Just picked up a MIJ B.C. Rich Warlock (N.J) Have truss rod issues

Discussion in 'Hardware, Setup & Repair [BG]' started by Tigerclaw_x, Apr 9, 2018.


  1. Tigerclaw_x

    Tigerclaw_x

    Apr 25, 2016
    Truss rod is turning VERY VERY stiffly. TO the point that I am afraid of breaking it. It is SUPER stiff no matter which direction I go and no matter is it strung or not. I already applied a WD40 and letting it sit now. If that doesn't work what is the next step?
     
  2. T_Bone_TL

    T_Bone_TL

    Jan 10, 2013
    SW VT
    I don't know the construction on that one (hopefully someone does) but odds of getting something (of which WD-40 is nearly the last choice) where it's needed are possibly quite low depending on construction. I think you also risk having WD-40 (or PB Blaster or Liquid Wrench or Kroil) soak into the wood and do interesting, not to say good, things to the neck.

    If it breaks, taking the fretboard off to replace it seems to be normal, though some styles can be yanked out without doing that.

    And the 25-cent question - does it NEED adjusting? Or are you just checking operation and not hapy with what you find?
     
    Warhawk likes this.
  3. Tigerclaw_x

    Tigerclaw_x

    Apr 25, 2016
    It needed adjusting. I adjusted it (VERY CAREFULLY). I was thinking what happens if it needs adjusting again.
     
  4. Well don't put any more WD-40 on it for one thing. And if you've adjusted it to where you need it to be what's the problem?
     
  5. Tigerclaw_x

    Tigerclaw_x

    Apr 25, 2016
    In case I need to adjust it in the future. It is an old bass.
     
  6. Well, if you need to adjust it again, do it "very carefully".
     
  7. James Collins

    James Collins

    Mar 25, 2017
    Augusta, GA
    WD 40 only makes short term sense. While it has some lubricating properties, it is best thought of as penetrating into stuck places and dissolving rust. In the long run most of the hydrocarbons will evaporate and you are left with gunk. I'm not really sure if it would actually damage wood in any way. I know it is a good leather conditioner and probably has some mineral oil in it. It also has something like Naptha or paint thinner in it, so it would probably be more harmful to finish than the wood or the truss rod.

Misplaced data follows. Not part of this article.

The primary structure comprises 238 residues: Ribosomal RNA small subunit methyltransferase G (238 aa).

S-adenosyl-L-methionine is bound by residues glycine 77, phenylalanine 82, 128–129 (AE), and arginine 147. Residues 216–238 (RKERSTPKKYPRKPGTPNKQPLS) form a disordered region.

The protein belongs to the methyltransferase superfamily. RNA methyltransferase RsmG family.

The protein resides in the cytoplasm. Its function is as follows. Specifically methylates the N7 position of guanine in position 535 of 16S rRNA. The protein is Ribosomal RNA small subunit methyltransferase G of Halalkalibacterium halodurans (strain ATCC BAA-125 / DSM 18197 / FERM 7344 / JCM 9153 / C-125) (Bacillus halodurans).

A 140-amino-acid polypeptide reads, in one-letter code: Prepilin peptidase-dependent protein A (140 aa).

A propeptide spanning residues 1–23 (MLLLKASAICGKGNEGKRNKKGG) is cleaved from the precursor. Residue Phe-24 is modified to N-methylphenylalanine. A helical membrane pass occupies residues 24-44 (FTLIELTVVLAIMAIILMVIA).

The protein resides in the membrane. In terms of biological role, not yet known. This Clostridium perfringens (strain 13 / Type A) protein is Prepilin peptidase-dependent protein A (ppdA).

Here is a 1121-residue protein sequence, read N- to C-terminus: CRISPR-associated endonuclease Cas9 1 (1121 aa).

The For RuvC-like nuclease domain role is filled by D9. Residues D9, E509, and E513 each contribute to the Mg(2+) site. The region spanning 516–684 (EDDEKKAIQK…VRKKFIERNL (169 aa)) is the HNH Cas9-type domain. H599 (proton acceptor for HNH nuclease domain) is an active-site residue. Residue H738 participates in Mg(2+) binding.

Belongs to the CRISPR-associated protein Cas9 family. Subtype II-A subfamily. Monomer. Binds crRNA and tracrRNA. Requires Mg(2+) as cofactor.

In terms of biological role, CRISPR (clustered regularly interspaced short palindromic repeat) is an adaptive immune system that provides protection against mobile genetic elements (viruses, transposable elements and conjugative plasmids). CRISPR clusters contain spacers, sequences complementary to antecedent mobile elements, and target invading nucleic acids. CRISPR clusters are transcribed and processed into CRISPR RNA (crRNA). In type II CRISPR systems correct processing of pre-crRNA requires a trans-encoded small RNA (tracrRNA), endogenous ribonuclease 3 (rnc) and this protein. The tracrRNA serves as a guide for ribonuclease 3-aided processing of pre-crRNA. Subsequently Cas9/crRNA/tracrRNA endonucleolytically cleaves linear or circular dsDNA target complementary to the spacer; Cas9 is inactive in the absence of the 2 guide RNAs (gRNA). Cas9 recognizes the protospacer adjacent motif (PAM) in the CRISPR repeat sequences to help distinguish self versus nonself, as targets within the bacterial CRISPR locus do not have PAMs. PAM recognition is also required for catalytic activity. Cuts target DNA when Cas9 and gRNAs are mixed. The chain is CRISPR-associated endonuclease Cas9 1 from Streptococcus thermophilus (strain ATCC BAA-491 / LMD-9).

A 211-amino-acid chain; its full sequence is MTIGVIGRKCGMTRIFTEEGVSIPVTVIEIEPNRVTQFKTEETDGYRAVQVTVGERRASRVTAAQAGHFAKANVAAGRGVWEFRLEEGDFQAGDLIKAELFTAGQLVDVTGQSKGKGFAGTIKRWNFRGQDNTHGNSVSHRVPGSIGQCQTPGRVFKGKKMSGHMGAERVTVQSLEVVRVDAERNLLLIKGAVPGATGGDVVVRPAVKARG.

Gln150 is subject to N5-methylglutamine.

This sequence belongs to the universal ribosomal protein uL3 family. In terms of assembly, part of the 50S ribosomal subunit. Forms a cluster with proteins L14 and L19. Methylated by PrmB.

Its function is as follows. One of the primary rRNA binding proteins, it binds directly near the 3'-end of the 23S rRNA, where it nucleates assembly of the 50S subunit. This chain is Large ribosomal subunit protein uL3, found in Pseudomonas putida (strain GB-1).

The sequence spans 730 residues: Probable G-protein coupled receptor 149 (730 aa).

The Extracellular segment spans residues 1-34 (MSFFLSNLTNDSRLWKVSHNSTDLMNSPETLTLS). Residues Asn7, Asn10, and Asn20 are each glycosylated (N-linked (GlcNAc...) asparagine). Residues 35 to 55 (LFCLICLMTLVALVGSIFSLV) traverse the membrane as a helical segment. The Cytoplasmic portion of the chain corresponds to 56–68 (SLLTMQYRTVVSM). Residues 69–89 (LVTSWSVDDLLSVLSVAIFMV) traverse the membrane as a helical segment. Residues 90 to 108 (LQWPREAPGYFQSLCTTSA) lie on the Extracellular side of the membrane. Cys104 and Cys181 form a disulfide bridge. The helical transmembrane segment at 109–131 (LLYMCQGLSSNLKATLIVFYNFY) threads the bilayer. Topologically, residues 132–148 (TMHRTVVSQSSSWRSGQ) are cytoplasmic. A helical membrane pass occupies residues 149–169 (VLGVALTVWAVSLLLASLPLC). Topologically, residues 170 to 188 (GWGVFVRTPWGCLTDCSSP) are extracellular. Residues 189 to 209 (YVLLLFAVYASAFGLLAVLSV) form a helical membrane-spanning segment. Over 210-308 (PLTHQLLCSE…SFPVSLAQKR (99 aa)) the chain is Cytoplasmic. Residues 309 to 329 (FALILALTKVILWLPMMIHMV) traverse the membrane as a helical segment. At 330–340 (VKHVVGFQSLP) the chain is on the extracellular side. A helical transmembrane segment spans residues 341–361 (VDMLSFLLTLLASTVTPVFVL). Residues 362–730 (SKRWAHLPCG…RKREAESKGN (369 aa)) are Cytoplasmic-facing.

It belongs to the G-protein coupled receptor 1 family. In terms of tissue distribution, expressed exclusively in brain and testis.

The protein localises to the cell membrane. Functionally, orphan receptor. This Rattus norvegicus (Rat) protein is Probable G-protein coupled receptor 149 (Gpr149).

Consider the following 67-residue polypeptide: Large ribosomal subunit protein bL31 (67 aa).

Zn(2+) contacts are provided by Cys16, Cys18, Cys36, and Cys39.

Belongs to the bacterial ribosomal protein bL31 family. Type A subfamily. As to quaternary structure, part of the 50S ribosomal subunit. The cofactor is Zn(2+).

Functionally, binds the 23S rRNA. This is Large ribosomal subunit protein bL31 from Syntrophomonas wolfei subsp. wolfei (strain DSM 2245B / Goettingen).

I had a truss rod I couldn't turn on an old bass. The end of it was bent and the threads couldn't grab the nut. Luckily, the truss rod was just $50 to replace. Most bass truss rods are more involved to replace, since you have to take off the fretboard.

    In short, if you cannot take off the nut on the end of the truss rod, then I don't know how you would lubricate the mechanism. You have 3 options that I see.

    1) Leave it alone, and maybe you will never need to do anything.
    2) Replace the truss rod.
    3) Loosen the stuck truss rod and see what happens. Sometimes they can take a bit of force to turn, especially if the neck is rigid. Either your truss rod is broken or not.

    Most of the time your truss rod will needadjusted twice a year if you are paying careful attention. If you had to tighten it now, it would likely need loosened next time. Also, if it is old and stable, it will be like that later.
     
    Warhawk likes this.
  8. WD-40 is good for getting stuck fasteners loose but not for lubrication. As James said it will evaporate leaving a bit of solids behind. That is why WD-40 is not recommended for use as a firearm lubricant. It makes stuff sticky.
     
  9. Lownote38

    Lownote38

    Aug 8, 2013
    Nashville, TN
    If it's a single action truss rod, back the truss rod nut all the way off. Then, with a Q-Tip, put some Vaseline in the nut, and and put it back on the truss rod. That should make it easier to turn assuming you have threads left.
     
  10. Primary

    Primary TB Assistant

    Here are some related products that TB members are talking about. Clicking on a product will take you to TB’s partner, Primary, where you can find links to TB discussions about these products.

     
    Jun 20, 2021

Share This Page